Dear Sue Farlinger:
Today, Grieg Seafoods is reporting an outbreak of IHN at their Culloden salmon farm near the entrance to the Fraser River. Earlier this year Grieg reported IHN at Ahlstrom. They cancelled that report, but this outbreak less than 5km away makes us wonder if that cancellation was valid.
Cohen Commission Technical Report #1 by Dr. Michael Kent on pathogen threats to Fraser sockeye states: "I designate the following pathogens as potential "HIGH RISK,: IHN virus…The IHN virus is well recognized as a lethal pathogen to fry sockeye salmon in freshwater." Dr. Kent also states: "… recent evidence suggests that there is variability in the virulence of this virus…"
While IHN is a locally occurring virus, your scientist, Dr. Kyle Garver testified at Cohen that a single salmon farm can shed 650 billion infectious viral IHN particles an hour. IHN is a reportable disease and the OIE document on IHN states a few facts we should all be aware of:
Younger fish are the most susceptible to the disease
"once IHNv is introduced into a farmed stock, the disease may become established among susceptible species of wild fish…"
Infection often leads to death in salmon
primary infection is fish to fish (horizontal)
depending on the strain, outbreaks can be chronic or explosive
The only control method is avoidance
Looking at the attached map, if the farm is shedding trillions of viral particles a day, the wild inbound adult sockeye are passing this virus over their gills just before they enter the nursery grounds where last year's sockeye run are rearing as fry. These young fish are not only the most susceptible to IHN, they could also become carriers, spreading it through the North Pacific to other Canadian and US runs, similar to the threat from the European viruses we are tracking.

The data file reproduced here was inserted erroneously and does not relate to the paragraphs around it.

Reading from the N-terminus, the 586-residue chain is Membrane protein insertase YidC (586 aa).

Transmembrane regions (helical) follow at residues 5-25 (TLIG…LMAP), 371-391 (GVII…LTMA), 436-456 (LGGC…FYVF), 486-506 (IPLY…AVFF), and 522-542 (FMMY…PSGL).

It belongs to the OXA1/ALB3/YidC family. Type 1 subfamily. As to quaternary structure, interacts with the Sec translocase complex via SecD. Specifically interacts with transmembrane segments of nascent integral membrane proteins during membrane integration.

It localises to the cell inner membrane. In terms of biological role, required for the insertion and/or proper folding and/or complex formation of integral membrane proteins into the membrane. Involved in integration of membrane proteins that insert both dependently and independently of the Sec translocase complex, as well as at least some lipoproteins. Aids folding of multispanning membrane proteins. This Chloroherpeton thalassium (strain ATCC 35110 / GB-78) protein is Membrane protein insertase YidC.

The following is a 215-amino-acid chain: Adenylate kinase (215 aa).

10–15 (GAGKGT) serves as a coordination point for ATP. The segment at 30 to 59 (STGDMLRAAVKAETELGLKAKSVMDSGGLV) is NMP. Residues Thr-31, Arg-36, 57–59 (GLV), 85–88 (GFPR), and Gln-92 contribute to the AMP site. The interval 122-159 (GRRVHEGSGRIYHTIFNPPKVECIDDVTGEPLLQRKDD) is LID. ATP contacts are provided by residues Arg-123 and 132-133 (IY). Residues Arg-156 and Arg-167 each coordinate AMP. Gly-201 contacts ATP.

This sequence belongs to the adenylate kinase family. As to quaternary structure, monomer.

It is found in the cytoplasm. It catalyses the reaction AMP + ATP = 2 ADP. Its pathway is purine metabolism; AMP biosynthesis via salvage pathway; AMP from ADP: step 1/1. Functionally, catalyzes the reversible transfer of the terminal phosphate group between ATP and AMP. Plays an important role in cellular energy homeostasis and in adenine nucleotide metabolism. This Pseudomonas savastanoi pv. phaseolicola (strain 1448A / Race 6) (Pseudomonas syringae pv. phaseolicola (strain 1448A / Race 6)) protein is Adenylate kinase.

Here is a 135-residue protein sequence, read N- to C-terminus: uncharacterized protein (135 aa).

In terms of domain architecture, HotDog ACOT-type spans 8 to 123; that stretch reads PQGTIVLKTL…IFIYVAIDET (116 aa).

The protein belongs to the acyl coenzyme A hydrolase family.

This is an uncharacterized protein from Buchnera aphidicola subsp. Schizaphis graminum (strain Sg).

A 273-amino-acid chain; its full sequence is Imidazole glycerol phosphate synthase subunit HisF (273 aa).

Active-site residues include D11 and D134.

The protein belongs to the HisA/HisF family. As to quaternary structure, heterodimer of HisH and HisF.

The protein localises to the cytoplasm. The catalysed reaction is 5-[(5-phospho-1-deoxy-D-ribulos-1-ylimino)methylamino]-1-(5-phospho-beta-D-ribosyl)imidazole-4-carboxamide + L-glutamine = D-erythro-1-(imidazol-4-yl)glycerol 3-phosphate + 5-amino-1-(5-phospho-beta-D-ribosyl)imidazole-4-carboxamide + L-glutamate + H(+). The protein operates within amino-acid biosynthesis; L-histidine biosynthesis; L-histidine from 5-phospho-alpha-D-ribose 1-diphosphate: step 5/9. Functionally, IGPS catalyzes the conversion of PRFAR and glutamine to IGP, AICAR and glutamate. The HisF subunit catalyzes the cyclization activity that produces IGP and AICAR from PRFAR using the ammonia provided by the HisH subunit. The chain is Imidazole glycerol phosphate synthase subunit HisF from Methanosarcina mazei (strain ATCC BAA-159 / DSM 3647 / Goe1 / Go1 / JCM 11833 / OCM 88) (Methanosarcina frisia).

I am writing to ask who exactly in DFO Fish Health is going to be tracking this virus in the inbound Fraser sockeye passing this infected farm? What lab did this diagnosis? What clade and strain of IHN does this farm have so we can track it as well. What is known about the virulence of the Grieg IHN strain to Fraser sockeye fry?
I look forward to hearing from you. I will follow up with the person in DFO Fish Health who is tracking this outbreak. I will be adding IHN to the list of viruses we are looking for this summer and will keep you informed of my results.
Alexandra Morton and Anissa Reed
Department of Wild Salmon